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How do you write specific things about a school?

screenname720screenname720 4 replies28 threads Junior Member
All schools seem really similar.

How can you write specific things about a top-level school? All schools will claim to have ALL of the educational and athletic and extracurricular activities (albeit with slightly different names.) All of the schools have courses go in depth and have lots of breadth. All of the schools claim to be situated in a unique city with many opportunities. All of the schools claim to have good students and professors. There are maybe a couple of specific things: undergraduate business school like UPenn Wharton and Cornell Dyson, Columbia's Core Curriculum, Brown's open curriculum, a couple of unique majors, etc. But everyone is going to write about these things.

How do you write specific things about a school (especially for a "Why School essay")?
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Replies to: How do you write specific things about a school?

  • suzy100suzy100 5695 replies58 threads Senior Member
    My daughters read the schools’ mission statements, followed some on FB to see what they were putting out on social media, read their websites (including the departmental websites that interested them), etc. Then they used what they learned for that “why us” essay. For example, younger daughter saw something a school was doing that she thought was very cool and wrote about how she wanted to be part of a community where that was valued. It was very specific.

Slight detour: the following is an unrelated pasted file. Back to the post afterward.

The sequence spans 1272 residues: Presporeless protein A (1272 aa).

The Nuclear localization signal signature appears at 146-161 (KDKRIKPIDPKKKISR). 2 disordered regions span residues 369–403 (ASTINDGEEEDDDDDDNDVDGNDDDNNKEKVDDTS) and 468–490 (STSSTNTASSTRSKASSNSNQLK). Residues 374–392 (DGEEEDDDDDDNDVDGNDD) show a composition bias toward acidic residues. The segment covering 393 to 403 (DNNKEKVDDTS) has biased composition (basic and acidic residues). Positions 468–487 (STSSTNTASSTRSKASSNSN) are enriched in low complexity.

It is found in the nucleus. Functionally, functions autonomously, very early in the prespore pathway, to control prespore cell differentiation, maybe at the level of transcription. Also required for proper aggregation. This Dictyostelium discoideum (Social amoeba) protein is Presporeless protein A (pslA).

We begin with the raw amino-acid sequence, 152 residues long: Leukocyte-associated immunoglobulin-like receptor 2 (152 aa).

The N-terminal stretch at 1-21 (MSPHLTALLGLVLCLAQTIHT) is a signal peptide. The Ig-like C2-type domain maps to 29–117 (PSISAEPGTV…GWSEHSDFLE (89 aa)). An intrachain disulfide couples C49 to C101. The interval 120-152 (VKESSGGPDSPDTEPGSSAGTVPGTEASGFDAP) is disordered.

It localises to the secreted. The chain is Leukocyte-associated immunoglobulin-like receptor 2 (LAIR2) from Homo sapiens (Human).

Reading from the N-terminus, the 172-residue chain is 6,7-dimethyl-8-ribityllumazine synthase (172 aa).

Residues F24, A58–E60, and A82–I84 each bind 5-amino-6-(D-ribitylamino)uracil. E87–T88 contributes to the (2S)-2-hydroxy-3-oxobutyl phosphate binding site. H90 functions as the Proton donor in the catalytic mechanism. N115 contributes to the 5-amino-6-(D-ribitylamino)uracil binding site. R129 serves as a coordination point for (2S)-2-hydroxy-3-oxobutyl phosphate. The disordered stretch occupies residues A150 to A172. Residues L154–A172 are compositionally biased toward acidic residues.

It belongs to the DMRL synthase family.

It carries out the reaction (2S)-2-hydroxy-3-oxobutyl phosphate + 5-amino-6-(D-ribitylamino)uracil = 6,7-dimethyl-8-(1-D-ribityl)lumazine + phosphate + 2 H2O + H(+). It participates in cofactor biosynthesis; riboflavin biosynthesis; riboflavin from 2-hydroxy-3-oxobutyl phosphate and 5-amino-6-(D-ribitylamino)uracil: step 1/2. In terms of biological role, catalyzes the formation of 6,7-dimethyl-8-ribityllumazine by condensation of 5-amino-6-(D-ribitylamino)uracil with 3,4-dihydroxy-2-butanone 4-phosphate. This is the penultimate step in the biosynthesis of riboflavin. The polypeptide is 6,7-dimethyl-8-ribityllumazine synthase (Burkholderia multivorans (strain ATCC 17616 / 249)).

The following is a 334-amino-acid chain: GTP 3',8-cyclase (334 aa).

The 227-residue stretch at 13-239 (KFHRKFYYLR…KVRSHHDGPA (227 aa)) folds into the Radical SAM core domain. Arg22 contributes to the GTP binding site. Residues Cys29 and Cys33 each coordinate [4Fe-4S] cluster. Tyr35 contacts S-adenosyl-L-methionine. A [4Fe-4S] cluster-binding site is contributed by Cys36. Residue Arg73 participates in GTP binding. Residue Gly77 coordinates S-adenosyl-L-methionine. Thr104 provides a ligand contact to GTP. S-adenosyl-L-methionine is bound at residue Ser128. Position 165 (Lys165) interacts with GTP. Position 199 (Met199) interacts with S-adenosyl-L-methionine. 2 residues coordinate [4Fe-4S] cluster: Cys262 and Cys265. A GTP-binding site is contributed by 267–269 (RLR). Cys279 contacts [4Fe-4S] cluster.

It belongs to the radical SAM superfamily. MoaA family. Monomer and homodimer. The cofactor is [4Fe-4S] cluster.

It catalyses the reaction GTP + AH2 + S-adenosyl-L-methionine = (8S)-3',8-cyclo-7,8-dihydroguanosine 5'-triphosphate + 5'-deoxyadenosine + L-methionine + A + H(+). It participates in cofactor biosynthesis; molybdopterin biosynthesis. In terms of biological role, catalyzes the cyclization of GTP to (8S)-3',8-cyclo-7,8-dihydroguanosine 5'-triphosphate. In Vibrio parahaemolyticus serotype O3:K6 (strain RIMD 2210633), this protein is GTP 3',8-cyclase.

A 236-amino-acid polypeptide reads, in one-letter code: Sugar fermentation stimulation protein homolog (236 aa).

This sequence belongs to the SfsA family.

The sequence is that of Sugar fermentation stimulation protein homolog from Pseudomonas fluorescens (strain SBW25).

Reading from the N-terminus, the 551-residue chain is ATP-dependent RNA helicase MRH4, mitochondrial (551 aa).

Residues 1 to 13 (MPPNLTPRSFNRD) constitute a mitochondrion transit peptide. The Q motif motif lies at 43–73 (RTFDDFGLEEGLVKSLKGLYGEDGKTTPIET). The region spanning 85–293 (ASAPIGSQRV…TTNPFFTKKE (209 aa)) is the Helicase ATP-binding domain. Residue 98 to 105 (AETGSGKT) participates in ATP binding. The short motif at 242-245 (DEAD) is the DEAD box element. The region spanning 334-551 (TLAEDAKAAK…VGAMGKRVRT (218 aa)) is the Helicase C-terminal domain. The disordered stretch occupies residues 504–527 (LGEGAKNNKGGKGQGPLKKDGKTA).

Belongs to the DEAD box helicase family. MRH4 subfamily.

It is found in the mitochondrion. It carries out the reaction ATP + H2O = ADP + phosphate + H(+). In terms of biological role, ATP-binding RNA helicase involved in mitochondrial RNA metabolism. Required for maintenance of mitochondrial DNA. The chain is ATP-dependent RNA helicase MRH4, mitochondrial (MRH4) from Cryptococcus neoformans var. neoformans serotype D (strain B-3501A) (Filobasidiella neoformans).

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  • tgl2023tgl2023 266 replies6 threads Junior Member
    Start with one of your outstanding attributes and describe how that school can nurture its growth. Say, you had tutored other students on financial literacy, then you could describe a specific event, or observation in your tutoring work, and how it had opened your eyes to the connections between the worlds of finance and history, and how the open curriculum at Brown, for example, can help you learn both. Start with what you know best, yourself and relate it to the school.
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  • TheSATTeacherTheSATTeacher 236 replies0 threads Junior Member

    If you can visit schools, I would recommend talking to students there. Ask them why they think their school is preferable to its peers. The schools you mention are similar in many respects, but there are significant institutional and cultural differences at these schools.

    Also, it's fine to talk about something that other applicants talk about. For instance, if you are applying to Columbia, it is perfectly acceptable to talk about the core in you why-Columbia essay. It is a huge part of going to Columbia both in terms of the classes you will take and the intellectual environment.

    The goal of the why-X essay is not to be original, but to show that you are genuinely interested in a given school--that you have done your research, thought about what it would be like to go there, and would likely go if accepted. Schools like to have high yield rates. For this reason, they are more likely to accept students who they think will go there if accepted. The why-X essay helps a school improve its yield rate.

    Also, you still want to make sure you sound thoughtful and intelligent in your why-X essay. Those are important traits to demonstrate throughout the application. Colleges want to accept thoughtful and intelligent people who will fit in well on campus and who will take advantage of the opportunities going to that college affords.
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  • momofsenior1momofsenior1 10390 replies122 threads Senior Member